A large part of Jan’s work involves Lidar1 surveys—3D mapping of selected terrain with a specialized downward-looking “camera” set into the floor of the aircraft. This entails flying a specified racetrack route not unlike a farmer combine-harvesting his field. It requires exceptionally accurate flying at 8,000 feet with a steady hand on the controls for up to 6 hours, often at night. Deviation from the prescribed track is limited to no more than 30 feet horizontally and 50 feet vertically, while maintaining a specified ground speed, all despite any wind conditions. Lidar surveys need a cloudless sky, minimal winds and close coordination with air traffic controllers to avoid other air traffic. “Tail winds are the worst,” says Jan, “because the plane has to fly slower to maintain the prescribed ground speed and there is a limit to how slow a plane can fly before it stalls.” The data the Lidar produces is used for developing coastal and river flooding defenses, tidal heights, and sometimes for archeology. Data can be sold to the UK national mapping organization or even to Google Earth.
Mike Hensrud is a born and bred ebullient Coloradan whose piloting path was not dissimilar to Jan Thomas’s in that it followed the self-employment route, the same treadmill of necessary experience. One day, Mike was navigating a light aircraft on a route over Kansas to gain hours
when he was faced with a major thunderstorm. Since his aircraft was not equipped to cope with those conditions, he was obliged to land at a regional airport where other flights had also been grounded. In talking to the other pilots, he learned of an interesting opportunity—you could be paid for flying into thunderstorms. It sounded to Mike like a no-brainer.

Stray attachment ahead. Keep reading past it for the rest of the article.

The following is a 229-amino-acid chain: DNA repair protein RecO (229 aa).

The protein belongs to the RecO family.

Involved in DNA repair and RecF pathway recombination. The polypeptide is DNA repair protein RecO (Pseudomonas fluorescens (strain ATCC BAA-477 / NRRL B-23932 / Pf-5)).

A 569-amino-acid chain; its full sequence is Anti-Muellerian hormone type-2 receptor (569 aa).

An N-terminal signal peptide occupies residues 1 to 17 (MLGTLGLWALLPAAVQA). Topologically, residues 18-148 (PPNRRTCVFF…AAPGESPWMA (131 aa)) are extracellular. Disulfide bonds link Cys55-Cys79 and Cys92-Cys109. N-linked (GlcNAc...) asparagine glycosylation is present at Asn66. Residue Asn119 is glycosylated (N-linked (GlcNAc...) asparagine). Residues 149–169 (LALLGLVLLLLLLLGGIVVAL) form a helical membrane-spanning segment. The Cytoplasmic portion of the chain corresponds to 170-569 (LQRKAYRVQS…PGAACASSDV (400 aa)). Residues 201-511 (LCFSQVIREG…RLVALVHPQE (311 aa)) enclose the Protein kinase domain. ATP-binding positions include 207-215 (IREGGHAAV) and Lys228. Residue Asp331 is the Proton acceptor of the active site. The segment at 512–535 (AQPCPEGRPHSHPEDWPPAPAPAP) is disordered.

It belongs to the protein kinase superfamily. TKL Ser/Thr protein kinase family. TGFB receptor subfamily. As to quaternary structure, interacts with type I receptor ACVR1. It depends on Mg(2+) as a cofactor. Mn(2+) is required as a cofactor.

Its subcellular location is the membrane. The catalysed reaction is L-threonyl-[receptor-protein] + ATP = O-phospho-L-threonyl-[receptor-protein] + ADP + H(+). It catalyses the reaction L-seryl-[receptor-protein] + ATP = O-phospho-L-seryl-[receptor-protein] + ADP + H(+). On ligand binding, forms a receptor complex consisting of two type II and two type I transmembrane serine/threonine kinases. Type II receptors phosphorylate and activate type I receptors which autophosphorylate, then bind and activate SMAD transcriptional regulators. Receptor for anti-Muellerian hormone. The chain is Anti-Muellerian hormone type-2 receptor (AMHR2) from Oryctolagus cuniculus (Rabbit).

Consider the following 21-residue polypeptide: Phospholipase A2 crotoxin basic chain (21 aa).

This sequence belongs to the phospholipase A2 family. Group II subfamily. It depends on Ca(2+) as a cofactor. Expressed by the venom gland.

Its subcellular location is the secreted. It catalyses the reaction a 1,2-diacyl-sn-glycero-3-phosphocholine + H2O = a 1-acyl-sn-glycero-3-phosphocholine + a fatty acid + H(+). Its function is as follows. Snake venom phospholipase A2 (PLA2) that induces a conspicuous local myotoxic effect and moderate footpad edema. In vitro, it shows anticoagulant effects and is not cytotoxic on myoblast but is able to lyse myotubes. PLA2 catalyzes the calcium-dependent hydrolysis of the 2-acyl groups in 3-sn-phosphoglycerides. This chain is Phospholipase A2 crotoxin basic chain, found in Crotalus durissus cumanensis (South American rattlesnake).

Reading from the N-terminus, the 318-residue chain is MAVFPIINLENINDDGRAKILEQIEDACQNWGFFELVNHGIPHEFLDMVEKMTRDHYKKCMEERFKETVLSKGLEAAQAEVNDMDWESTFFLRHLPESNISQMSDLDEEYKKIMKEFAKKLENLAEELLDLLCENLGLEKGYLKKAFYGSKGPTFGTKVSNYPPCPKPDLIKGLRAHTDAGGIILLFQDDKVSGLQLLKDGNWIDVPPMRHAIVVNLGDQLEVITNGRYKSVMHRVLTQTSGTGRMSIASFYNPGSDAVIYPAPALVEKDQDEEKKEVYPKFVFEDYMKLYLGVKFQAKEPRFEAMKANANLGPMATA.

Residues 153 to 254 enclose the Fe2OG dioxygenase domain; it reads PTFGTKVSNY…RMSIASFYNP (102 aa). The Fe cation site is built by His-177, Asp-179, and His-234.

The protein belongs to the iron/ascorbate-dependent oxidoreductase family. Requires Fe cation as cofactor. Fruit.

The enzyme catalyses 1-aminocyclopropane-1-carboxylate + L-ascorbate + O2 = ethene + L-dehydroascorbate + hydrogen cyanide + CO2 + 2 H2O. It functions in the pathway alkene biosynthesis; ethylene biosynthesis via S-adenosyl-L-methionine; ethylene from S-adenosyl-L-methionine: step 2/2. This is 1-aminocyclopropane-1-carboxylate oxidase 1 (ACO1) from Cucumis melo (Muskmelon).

As Mike tells it, large thunderstorms often contain droplets of supercooled water that is very cold but not actually frozen. The droplets can rise within a storm at a rate of 2-4 thousand feet a minute by convection within the cloud system. This process is repetitive and large hailstones can result that often damage crops, vehicles or buildings when they finally fall. Storm systems that are generating these conditions are particularly vicious, but Mike found that insurance companies or water authorities would pay good money to induce the potential hailstones to fall as snow or rain before they became so large that they would cause damage resulting in insurance claims.
With a little more experience under his belt, Mike was able to undertake these dangerous flights that entailed flying into the edge of thunderstorms. His aircraft was fitted with an external tank containing, in Mike’s words, a “witches brew” of chemicals, dry-ice or dust, which acted as nuclei for the water droplets to form on, then falling as small hail, snow or rain—cloud-seeding is the technical term. Mike was able to add many flying hours to his total, braving the high winds and icing conditions attendant on this activity over many parts of the Dakotas, Kansas, Oklahoma and Texas. Now, Mike has given up those extreme risks and flies as a Captain for a major airline on the Airbus A320.
1 Light Detection and Ranging. A remote sensing mechanism that uses light from a pulsed laser to measure distances to the Earth. The light pulses, combined with other data recorded by the airborne system, generate precise, three-dimensional information about the topography of the Earth’s terrain.
© David Cuin 2022